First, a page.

A lot of what we hear out of GM lately is electric car-related. But when you look at the lineup of vehicles from GM there are few EVs. It has seemed like a bit of a puzzle. But now it looks like the EV picture for GM is becoming clearer. Its Ultium Drive system shows GM intends to hit the segment hard. Is GM getting its electric act together?
Ultium Drive is GM’s latest jump into electric vehicle technology. It is not one system but more like Legos. The combination of systems will work in a variety of packaging, sizes, and segments from small cars to trucks. Another advantage is that with this system GM can start cranking out many different models and combinations rapidly in large or small numbers.
GM wants to supply electric drive systems for themselves and other manufacturers
GM for years has made transmissions for manufacturers like Ferrari and Rolls Royce. So it is not a new position for them to look at supplying electric drive systems for themselves and other manufacturers. “Making motors, transmissions, driveline components, and systems are among GM’s best-known competencies, and our manufacturing expertise is proving not only transferable but advantageous as we make the transition to EVs,” says Ken Morris. He is GM vice president, Autonomous and Electric Vehicle Programs.
One of the big advantages of the Ultium system development is that integrating the electronics into the drive units has reduced mass by 50%. It also cuts costs and packaging space, yet it increases capability. The versatility is huge. Ultium can work as front-, rear-, and all-wheel-drive. It can be used as a high-performance or off-road besides variations in traditional vehicle segments.
Most EVs today use off the shelf components from outside suppliers
Most EVs today use off the shelf components from outside suppliers. In some ways, the company that uses those components are at the mercy of those companies. So it is unusual for GM to strike out on their own. Adam Kwiatkowski, GM executive chief engineer, Global Electrical Propulsion had an answer for Motor Illustrated about that. He said, “As with other propulsion systems that are complex, capital intensive, and contain a great deal of intellectual property, we’re always better off making them ourselves.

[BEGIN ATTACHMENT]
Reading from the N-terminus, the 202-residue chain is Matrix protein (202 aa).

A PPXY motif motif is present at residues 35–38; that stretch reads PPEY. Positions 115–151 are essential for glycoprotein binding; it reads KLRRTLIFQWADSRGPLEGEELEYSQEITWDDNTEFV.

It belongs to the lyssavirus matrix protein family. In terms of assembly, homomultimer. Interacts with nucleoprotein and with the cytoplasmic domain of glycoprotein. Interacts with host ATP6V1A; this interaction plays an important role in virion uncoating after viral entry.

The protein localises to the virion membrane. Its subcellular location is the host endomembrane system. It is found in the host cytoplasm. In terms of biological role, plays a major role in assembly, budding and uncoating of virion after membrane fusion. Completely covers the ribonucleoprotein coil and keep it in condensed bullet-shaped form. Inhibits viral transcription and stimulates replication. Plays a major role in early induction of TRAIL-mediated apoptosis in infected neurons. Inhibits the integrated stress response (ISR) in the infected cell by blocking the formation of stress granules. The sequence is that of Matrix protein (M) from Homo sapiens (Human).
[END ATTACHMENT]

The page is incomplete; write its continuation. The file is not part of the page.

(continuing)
“GM’s full lineup of EVs should benefit from the simultaneous engineering of Ultium Drive. Our commitment to increased vertical integration is expected to bring additional cost efficiency to the performance equation.” One other huge advantage that has only been mentioned is that Ultium Drive components can be easily integrated into many existing GM component manufacturing plants. So ramping up to production will be easy to conduct.
Tesla should be very worried
Developing GM’s next wave of EV drive systems has taken a while, but the time, cost savings, and manufacturing integration, not to mention versatility, means it can hit the ground running. If we were Tesla we would be very worried.
While Tesla has made improvements on its vehicles over the years like the Model S, it looks like every other Model S. And it has been in production for almost 10 years looking the same. GM has the ability to add new models quickly and the capital to facelift models more often. How will that affect Tesla’s no-change strategy?